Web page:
Tracy Hooker talks about Republican presidential candidate Donald Trump at Rosie's Hot Dogs in Greer, S.C., Thursday, Dec. 10, 2015. Trump's supporters don't see his plan to ban Muslims from entering the U.S. as "xenophobic" or an "appeal to hate," but rather as an entirely reasonable response to a clear and present threat.
She knows some people think it's bigoted. That others argue it's impractical, legally dubious or both. And that every other Republican running for president has, in some way or another, rejected the idea that the plan is even worth talking about.
That's why she says Trump is "my guy."
He's the only one who gets it.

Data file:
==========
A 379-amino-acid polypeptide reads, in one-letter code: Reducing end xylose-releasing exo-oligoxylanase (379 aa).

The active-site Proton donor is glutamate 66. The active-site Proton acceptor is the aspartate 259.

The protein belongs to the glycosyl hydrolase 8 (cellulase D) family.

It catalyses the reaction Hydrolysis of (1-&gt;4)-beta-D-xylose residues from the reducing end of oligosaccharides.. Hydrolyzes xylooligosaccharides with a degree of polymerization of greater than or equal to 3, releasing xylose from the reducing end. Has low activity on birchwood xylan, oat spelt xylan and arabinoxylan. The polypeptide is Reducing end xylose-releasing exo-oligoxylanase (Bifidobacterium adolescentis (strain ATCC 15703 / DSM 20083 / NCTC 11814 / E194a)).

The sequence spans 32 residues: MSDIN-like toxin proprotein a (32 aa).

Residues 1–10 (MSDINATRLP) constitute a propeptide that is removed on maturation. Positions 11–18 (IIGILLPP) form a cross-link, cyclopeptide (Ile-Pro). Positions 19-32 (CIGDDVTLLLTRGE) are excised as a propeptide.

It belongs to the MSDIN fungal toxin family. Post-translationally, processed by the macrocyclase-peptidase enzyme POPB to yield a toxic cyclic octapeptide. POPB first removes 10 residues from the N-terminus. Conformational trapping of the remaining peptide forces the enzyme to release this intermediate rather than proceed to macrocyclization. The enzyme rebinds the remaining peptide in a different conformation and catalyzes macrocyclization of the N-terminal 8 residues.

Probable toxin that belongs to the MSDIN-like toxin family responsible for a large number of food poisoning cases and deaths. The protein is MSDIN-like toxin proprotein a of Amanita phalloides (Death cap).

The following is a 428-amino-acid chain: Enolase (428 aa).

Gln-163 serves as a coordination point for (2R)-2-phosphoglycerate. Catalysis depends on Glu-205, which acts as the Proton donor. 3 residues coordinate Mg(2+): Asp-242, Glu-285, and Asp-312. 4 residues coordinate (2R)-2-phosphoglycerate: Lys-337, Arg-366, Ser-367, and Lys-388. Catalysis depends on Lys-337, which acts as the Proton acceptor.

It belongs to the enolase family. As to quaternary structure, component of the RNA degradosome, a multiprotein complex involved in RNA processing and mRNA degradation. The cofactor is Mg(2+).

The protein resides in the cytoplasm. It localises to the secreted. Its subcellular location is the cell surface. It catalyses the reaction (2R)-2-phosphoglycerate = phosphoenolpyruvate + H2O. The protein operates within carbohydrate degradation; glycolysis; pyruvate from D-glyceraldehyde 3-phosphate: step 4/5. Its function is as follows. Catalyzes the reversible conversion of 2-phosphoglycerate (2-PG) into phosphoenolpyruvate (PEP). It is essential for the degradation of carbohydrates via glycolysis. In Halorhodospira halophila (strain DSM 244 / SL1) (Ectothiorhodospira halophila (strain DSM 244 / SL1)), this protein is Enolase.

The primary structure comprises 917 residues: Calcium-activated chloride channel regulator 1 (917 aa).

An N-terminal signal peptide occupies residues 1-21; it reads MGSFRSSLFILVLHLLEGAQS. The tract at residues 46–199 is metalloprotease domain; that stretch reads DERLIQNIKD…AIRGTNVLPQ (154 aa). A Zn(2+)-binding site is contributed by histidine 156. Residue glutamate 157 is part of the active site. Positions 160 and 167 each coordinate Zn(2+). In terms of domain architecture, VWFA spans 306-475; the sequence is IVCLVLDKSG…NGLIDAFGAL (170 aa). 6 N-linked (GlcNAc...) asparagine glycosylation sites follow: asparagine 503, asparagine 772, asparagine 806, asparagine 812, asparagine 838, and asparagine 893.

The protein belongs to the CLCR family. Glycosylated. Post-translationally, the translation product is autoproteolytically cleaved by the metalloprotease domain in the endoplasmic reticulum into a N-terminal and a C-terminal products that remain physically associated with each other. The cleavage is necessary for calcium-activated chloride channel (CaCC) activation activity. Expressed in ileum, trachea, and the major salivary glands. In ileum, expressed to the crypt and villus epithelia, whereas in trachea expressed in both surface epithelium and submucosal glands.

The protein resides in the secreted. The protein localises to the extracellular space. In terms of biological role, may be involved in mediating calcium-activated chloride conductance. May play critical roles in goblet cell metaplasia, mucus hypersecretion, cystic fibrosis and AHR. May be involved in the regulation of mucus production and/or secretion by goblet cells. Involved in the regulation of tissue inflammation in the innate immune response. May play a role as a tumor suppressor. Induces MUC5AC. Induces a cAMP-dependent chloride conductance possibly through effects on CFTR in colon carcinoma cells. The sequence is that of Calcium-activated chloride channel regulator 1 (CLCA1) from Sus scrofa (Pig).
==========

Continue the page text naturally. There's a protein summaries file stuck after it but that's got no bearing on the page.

"Think about it. You don't know what you've got here. You've got no clue," she said of the Muslim tourists, immigrants and refugees Trump wants to temporarily bar from coming to the U.S.
"You don't know if they like us. You don't know if they hate us," said Hooker, 47, of Greer, South Carolina. "You don't know why they're here."
To Hooker and the dozens of Trump supporters interviewed in the past week by The Associated Press in the first-to-vote states of Iowa, New Hampshire and South Carolina, the near universal condemnation of the billionaire's plan is simply baffling.